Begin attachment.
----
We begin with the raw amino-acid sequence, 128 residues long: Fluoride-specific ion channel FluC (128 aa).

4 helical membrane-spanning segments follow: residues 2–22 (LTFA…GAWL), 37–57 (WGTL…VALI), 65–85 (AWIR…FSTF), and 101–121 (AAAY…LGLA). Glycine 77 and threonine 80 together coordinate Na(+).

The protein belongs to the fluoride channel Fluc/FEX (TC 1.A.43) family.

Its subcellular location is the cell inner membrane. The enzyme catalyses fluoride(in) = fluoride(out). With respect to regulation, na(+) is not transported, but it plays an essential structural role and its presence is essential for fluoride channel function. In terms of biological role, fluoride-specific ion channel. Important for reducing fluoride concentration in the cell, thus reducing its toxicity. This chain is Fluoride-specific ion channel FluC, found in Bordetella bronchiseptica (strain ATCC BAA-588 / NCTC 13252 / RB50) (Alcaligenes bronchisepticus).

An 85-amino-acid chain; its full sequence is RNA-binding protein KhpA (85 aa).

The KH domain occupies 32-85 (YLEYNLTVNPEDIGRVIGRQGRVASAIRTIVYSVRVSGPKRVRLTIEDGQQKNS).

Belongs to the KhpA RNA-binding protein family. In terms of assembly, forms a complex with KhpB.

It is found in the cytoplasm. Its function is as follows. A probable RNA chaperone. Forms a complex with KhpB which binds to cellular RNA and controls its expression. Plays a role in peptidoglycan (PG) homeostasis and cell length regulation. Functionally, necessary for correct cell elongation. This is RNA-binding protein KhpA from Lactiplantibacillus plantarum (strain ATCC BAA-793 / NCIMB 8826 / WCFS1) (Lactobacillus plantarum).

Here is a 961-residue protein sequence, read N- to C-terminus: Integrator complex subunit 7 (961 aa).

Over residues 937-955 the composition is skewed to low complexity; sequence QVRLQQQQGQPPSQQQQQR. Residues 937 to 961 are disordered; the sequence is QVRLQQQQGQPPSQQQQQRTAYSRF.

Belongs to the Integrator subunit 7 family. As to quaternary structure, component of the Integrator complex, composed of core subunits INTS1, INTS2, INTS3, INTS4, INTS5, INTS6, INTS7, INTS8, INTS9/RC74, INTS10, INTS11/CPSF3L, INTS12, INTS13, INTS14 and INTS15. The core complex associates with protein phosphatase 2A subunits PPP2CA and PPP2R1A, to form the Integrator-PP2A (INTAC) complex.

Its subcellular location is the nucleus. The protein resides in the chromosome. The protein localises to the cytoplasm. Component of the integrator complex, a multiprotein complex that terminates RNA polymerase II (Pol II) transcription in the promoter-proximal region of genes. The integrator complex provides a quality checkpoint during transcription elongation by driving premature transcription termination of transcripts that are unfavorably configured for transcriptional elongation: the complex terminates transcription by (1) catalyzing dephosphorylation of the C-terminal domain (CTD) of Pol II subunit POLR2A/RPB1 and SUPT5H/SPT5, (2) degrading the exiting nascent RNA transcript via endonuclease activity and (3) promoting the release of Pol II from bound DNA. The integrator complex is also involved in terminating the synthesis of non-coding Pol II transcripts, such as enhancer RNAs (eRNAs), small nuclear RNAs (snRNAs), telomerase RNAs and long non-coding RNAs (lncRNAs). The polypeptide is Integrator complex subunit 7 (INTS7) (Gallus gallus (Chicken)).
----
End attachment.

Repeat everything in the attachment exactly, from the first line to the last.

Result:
We begin with the raw amino-acid sequence, 128 residues long: Fluoride-specific ion channel FluC (128 aa).

4 helical membrane-spanning segments follow: residues 2–22 (LTFA…GAWL), 37–57 (WGTL…VALI), 65–85 (AWIR…FSTF), and 101–121 (AAAY…LGLA). Glycine 77 and threonine 80 together coordinate Na(+).

The protein belongs to the fluoride channel Fluc/FEX (TC 1.A.43) family.

Its subcellular location is the cell inner membrane. The enzyme catalyses fluoride(in) = fluoride(out). With respect to regulation, na(+) is not transported, but it plays an essential structural role and its presence is essential for fluoride channel function. In terms of biological role, fluoride-specific ion channel. Important for reducing fluoride concentration in the cell, thus reducing its toxicity. This chain is Fluoride-specific ion channel FluC, found in Bordetella bronchiseptica (strain ATCC BAA-588 / NCTC 13252 / RB50) (Alcaligenes bronchisepticus).

An 85-amino-acid chain; its full sequence is RNA-binding protein KhpA (85 aa).

The KH domain occupies 32-85 (YLEYNLTVNPEDIGRVIGRQGRVASAIRTIVYSVRVSGPKRVRLTIEDGQQKNS).

Belongs to the KhpA RNA-binding protein family. In terms of assembly, forms a complex with KhpB.

It is found in the cytoplasm. Its function is as follows. A probable RNA chaperone. Forms a complex with KhpB which binds to cellular RNA and controls its expression. Plays a role in peptidoglycan (PG) homeostasis and cell length regulation. Functionally, necessary for correct cell elongation. This is RNA-binding protein KhpA from Lactiplantibacillus plantarum (strain ATCC BAA-793 / NCIMB 8826 / WCFS1) (Lactobacillus plantarum).

Here is a 961-residue protein sequence, read N- to C-terminus: Integrator complex subunit 7 (961 aa).

Over residues 937-955 the composition is skewed to low complexity; sequence QVRLQQQQGQPPSQQQQQR. Residues 937 to 961 are disordered; the sequence is QVRLQQQQGQPPSQQQQQRTAYSRF.

Belongs to the Integrator subunit 7 family. As to quaternary structure, component of the Integrator complex, composed of core subunits INTS1, INTS2, INTS3, INTS4, INTS5, INTS6, INTS7, INTS8, INTS9/RC74, INTS10, INTS11/CPSF3L, INTS12, INTS13, INTS14 and INTS15. The core complex associates with protein phosphatase 2A subunits PPP2CA and PPP2R1A, to form the Integrator-PP2A (INTAC) complex.

Its subcellular location is the nucleus. The protein resides in the chromosome. The protein localises to the cytoplasm. Component of the integrator complex, a multiprotein complex that terminates RNA polymerase II (Pol II) transcription in the promoter-proximal region of genes. The integrator complex provides a quality checkpoint during transcription elongation by driving premature transcription termination of transcripts that are unfavorably configured for transcriptional elongation: the complex terminates transcription by (1) catalyzing dephosphorylation of the C-terminal domain (CTD) of Pol II subunit POLR2A/RPB1 and SUPT5H/SPT5, (2) degrading the exiting nascent RNA transcript via endonuclease activity and (3) promoting the release of Pol II from bound DNA. The integrator complex is also involved in terminating the synthesis of non-coding Pol II transcripts, such as enhancer RNAs (eRNAs), small nuclear RNAs (snRNAs), telomerase RNAs and long non-coding RNAs (lncRNAs). The polypeptide is Integrator complex subunit 7 (INTS7) (Gallus gallus (Chicken)).